BiPV and architectural quality

Beside to functional/technological criteria, it is important to encourage project developers (primarily the architects) to take care both of technical aspects as well as of aesthetic and architectural ones, to increase the acceptation of the decentralized energy production systems. By now, thanks to research in aesthetic and technology, PV has become one of the  characterising factor of contemporary architecture, overcoming the main barriers and entering the whole design process with its new symbolic meanings within a new “aesthetic of sustainability”. The building, urban and landscaping qualities are closely related to the “architectural integration quality” of PV, that is the result of a complex combination of functional, constructive, energetic and expressive aspects.

It is more and more necessary that PV innovation (in technologies or in performances) matches the innovative design concept of the building, as always happened in the technological transfer of new materials in the history of architecture. But is not an easy task to define a general “architectural integration quality” and  it is probably impossible, depending on several and complex factors variable in each single context. So far, guide-lines concerning BiPV have been very often characterized by the explanation of “design rules” concerning formal/visual integration of PV modules within the building surfaces, collecting some usual “rules of good design/mounting” for the common building practice. The typically involved features are position, size and shape of modules, the geometric/morphological criteria of their aggregation within roof/façade surfaces, as well as other principles of homogeneity, planarity, symmetry, etc, normally referred to traditional building typologies. In many cases  it can’t be ignored that these advices helped in reducing low quality installations as well as some blatant mistakes especially in that cases where, without a specific design phase, the PV implementation on buildings was directly demanded to the mounting phase (sometimes made by developers, not always skilled about architecture or building technology).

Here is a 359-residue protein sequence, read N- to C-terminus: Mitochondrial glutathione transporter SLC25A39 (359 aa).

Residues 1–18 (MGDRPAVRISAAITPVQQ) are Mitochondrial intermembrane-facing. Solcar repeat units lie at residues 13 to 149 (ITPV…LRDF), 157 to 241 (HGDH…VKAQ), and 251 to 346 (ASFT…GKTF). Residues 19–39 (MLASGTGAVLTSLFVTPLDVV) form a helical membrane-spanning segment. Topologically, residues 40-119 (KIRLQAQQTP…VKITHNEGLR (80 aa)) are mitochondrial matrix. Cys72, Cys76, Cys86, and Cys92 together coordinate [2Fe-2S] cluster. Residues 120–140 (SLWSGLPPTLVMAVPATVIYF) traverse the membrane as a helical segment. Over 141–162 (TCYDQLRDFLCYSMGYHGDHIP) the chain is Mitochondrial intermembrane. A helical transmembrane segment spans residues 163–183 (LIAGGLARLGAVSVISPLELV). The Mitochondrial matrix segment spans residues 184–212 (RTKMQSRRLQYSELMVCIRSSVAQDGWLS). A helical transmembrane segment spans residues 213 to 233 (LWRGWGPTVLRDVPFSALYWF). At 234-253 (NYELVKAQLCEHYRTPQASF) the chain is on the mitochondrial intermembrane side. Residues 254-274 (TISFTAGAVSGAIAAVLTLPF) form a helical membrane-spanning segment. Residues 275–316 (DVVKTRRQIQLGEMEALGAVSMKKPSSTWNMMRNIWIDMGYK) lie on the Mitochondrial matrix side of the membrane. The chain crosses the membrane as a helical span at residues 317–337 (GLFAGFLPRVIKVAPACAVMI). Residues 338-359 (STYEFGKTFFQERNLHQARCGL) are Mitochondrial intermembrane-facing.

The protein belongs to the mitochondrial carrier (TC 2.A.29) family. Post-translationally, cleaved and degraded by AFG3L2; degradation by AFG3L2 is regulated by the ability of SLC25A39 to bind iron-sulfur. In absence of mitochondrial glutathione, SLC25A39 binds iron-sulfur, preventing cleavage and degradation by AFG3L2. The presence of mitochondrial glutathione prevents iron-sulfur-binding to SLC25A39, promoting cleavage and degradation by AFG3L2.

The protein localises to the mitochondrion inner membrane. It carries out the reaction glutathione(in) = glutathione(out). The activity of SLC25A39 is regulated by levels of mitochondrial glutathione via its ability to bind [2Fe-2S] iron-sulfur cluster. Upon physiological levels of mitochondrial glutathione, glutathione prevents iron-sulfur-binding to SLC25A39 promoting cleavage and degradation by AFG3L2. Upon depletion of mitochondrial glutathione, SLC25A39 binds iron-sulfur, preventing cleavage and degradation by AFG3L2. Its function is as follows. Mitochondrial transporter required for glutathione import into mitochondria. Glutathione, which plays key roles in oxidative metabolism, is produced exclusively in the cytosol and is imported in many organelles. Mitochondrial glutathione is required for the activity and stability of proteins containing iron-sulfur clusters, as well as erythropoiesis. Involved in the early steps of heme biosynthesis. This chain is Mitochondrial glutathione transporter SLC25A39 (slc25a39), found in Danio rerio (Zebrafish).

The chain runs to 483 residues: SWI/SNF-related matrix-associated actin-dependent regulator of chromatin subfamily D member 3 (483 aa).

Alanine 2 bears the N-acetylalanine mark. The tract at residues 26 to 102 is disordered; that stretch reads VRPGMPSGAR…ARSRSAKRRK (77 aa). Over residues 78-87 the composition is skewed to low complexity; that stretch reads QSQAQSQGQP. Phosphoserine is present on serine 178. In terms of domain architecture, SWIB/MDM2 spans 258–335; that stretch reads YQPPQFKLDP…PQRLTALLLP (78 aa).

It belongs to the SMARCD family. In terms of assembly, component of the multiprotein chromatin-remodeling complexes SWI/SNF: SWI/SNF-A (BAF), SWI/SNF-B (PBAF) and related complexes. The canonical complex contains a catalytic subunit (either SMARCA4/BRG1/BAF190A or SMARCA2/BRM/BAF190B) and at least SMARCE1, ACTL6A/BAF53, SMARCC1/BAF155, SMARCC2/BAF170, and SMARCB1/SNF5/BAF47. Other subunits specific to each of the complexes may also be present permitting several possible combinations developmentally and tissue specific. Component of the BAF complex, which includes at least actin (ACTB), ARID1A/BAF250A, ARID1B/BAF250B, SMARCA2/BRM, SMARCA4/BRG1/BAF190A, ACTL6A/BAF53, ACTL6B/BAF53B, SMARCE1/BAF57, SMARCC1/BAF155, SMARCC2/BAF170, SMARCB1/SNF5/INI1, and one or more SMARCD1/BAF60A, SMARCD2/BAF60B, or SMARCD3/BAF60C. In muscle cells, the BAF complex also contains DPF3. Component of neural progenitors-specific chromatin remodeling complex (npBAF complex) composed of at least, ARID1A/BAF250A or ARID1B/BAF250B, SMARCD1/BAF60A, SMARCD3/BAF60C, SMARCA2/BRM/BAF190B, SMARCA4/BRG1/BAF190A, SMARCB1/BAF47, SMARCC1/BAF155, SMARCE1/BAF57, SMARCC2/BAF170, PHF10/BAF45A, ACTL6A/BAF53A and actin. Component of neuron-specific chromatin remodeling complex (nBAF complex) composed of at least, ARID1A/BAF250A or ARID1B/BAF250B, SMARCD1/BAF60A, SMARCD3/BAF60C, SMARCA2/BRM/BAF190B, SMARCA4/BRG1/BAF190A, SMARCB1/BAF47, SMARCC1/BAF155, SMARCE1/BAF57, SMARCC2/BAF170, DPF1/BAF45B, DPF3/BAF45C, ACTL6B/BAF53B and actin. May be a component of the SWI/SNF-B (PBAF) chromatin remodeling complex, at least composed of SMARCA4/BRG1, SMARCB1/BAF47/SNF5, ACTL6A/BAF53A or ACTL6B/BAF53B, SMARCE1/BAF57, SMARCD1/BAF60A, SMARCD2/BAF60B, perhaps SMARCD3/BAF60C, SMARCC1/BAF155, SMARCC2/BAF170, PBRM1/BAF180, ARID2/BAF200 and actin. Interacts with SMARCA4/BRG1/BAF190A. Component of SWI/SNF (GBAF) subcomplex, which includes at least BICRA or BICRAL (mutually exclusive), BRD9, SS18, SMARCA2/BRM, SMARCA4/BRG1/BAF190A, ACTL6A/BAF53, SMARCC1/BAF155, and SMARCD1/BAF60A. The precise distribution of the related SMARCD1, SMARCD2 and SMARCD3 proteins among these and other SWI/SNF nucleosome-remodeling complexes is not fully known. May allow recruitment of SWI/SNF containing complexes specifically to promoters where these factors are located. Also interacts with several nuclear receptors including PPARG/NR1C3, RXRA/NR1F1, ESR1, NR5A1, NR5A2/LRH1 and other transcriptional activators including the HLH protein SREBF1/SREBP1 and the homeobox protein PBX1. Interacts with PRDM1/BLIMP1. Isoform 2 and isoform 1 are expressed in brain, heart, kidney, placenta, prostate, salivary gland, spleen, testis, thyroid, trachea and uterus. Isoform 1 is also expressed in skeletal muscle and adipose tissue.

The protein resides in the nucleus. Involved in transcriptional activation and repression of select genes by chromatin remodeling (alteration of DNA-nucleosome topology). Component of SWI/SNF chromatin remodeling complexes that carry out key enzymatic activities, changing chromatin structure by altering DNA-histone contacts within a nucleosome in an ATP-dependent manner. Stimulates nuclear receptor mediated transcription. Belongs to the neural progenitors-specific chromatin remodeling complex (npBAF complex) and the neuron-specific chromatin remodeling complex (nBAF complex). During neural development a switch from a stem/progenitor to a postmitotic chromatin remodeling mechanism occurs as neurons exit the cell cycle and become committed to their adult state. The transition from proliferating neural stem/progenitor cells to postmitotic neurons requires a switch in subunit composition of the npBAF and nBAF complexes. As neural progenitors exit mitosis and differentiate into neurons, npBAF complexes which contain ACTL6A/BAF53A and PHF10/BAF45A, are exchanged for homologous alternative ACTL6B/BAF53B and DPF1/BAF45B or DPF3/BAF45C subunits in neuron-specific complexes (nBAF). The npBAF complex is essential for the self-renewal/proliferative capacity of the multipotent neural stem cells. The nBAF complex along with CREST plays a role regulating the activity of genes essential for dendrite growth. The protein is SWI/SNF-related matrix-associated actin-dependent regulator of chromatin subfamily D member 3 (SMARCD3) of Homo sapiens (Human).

In the present-day context, nevertheless,  a PV system has to be considered as an inseparable part of the building technology and of its architectural image according to a new approach. International examples have already shown plenty of interesting possibilities of conceptual, typological, constructive and aesthetical integration of PV in contemporary architecture as well as in existing built heritage, defining reference paradigms of design innovation concerning BiPV.

Monte Rosa Hut, Zermatt (Switzerland), ETH Studio, 2009